Janathon and Tabernacles


This morning I headed out for a run after Saturday chores.  The freezing fog rose slowly around me. It actually felt like January. I managed a 3-mile out and back. The old bod is adapting to working full-time.  Yay!.

It’s January 31.  I thought it would never get here. Janathon:  complete.  I missed blogging one day, but since I started a new job among several other events, I consider it pretty good.

I’ve lost about 5.5 lbs. this month. I changed up my eating habits considerably and am so glad of it.  More on that at a later date.

Today, I read Exodus 40.  Moses commissioned skilled workmen such as Bezalel (why don’t kids get names like that anymore?) and co. to finish up work on the Tabernacle.  God outlined very specific instructions on how to craft it – gold-encased mercy seaet, bronze lamps, priestly ephod encrusted with 12 precious stones. Bezalel completed all the pieces, Moses put it all together.  I guess some assembly was required. Once Moses finished placing all the holy furniture and setting up the animal-skin tent, something marvelous occurred.

Then the cloud covered the Tabernacle, and the glory of the Lord filled the Tabernacle. Moses could no longer enter the Tabernacle because the cloud had settled down over it, and the glory of the Lord filled the Tabernacle. – Exodus 40: 34-35

Every other time I’ve read these chapters about the creation of the Tabernacle items and the portable dwelling itself, my mind drifts.  I mean, we have very little in our churches today that resemble such ancient equipment.  The craftsmanship sounds fabulous, intricate and worthy of God.

But we’re talking about God here, the Lord of all creation, original Master of the universe.  He gave explicit instructions about the Tabernacle’s dimensions and the things to travel with it.  How does the infinite find a home in a tent made of animal skins, which has rather limited square footage?  Why should the eternal divine, who sits on a throne of rainbow-colored gems, hang out here?  By here, I mean Earth, which is prone to dirt and decay and all kinds of crunchy insects. Yes, the portable dwelling contained some articles of gold and precious stones.  However, not enough to warrant housing such majesty, to my way of thinking.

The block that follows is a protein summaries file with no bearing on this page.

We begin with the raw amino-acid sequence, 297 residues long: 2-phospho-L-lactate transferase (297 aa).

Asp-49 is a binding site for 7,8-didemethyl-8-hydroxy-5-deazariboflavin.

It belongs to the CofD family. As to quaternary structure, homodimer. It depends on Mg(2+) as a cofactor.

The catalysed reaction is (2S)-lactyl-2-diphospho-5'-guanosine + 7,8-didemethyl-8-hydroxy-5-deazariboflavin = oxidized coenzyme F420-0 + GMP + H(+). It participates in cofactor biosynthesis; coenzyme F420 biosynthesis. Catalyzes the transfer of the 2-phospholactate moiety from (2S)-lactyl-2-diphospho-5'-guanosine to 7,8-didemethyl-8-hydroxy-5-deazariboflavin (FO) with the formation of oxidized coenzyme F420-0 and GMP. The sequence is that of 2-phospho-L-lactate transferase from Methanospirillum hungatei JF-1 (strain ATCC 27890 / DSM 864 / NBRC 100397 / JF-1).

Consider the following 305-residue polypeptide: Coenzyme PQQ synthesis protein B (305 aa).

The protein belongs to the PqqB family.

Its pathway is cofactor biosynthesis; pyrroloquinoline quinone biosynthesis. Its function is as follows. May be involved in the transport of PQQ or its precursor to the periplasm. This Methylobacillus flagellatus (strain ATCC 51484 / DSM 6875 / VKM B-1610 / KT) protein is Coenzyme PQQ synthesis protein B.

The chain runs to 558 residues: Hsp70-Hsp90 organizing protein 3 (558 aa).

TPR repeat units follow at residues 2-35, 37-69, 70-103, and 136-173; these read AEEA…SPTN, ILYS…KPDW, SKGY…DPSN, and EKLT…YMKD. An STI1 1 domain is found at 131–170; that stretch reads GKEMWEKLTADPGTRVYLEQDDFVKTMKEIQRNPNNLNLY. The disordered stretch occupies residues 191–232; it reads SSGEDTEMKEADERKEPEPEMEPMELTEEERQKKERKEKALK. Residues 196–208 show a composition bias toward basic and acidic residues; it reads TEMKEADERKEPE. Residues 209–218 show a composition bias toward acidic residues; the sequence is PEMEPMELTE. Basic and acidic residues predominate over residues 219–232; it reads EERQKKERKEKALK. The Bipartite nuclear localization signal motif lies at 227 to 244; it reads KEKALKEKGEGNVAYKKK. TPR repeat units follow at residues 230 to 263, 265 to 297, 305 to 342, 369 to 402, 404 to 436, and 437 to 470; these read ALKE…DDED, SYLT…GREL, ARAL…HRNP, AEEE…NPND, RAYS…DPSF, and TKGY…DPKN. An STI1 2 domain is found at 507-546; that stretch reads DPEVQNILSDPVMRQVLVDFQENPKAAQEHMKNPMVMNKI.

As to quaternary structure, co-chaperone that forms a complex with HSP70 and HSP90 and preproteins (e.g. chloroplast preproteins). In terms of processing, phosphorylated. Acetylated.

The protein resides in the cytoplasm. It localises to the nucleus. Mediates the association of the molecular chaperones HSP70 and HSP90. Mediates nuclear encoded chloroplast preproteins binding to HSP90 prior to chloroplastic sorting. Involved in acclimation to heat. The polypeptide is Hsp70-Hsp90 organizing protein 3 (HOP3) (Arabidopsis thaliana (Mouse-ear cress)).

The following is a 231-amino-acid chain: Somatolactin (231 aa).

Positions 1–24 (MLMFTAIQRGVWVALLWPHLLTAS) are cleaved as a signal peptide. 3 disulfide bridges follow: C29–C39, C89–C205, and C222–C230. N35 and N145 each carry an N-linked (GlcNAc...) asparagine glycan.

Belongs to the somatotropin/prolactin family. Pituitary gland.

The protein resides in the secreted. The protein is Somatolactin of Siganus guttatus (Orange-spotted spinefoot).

This Tabernacle, this temporary dwelling, became a tangible, visible reminder to the Israelites that Yahweh had come down from the heavenly realms to lead them to the Promised Land. His presence hovered over the Tabernacle during the day, and appeared as fire inside the pillar of cloud by night (Ex. 40:37-38). Since God had a home among them now, he planned to stay. His guidance and care continued though the journey was long. I’m reminded that once I accepted Christ into my heart and let Him lead, He came to stay inside me as well.  God’s presence inside me sanctifies this temple of flesh and continues to guide me every day.


Working It

rubber bands

I woke up extremely glad it’s Friday and with the energy and enthusiasm of a wet noodle.  I did a 30-minute stretching routine. Much better. I had a short day at work today due to an afternoon appointment, making Friday a little sweeter.

Since neither sparkpeople.com nor myfitnesspal.com have calories burned for work activities, I thought I’d have a go at it. I did most of this while standing. Let’s not forget that added resistance. Here’s how I think the work day went down:

Spending an hour looking up, reading and digesting RCW and WAC regulations summarized in yesterday’s training – 100 calories

Digging through boxes of old applications and working notes from a person who left in 2013 – 200 calories

Taking notes by hand while listening in on a conference call about a public records legal decision – 300 calories (This is probably way too low, considering my handwriting)

Discussing technology I have no knowledge or understanding about with a coworker – 300 calories

Not thinking about the Superbowl – 75 calories

Breaking an ancient rubber band by snapping it on your hand – 25 calories

Tearing up old notebooks filled with obscure yet beautifully handwritten notes – 600 calories (Hey, you can get a good aerobic burn!)

Total:  1600 calories

Who needs scheduled workouts?!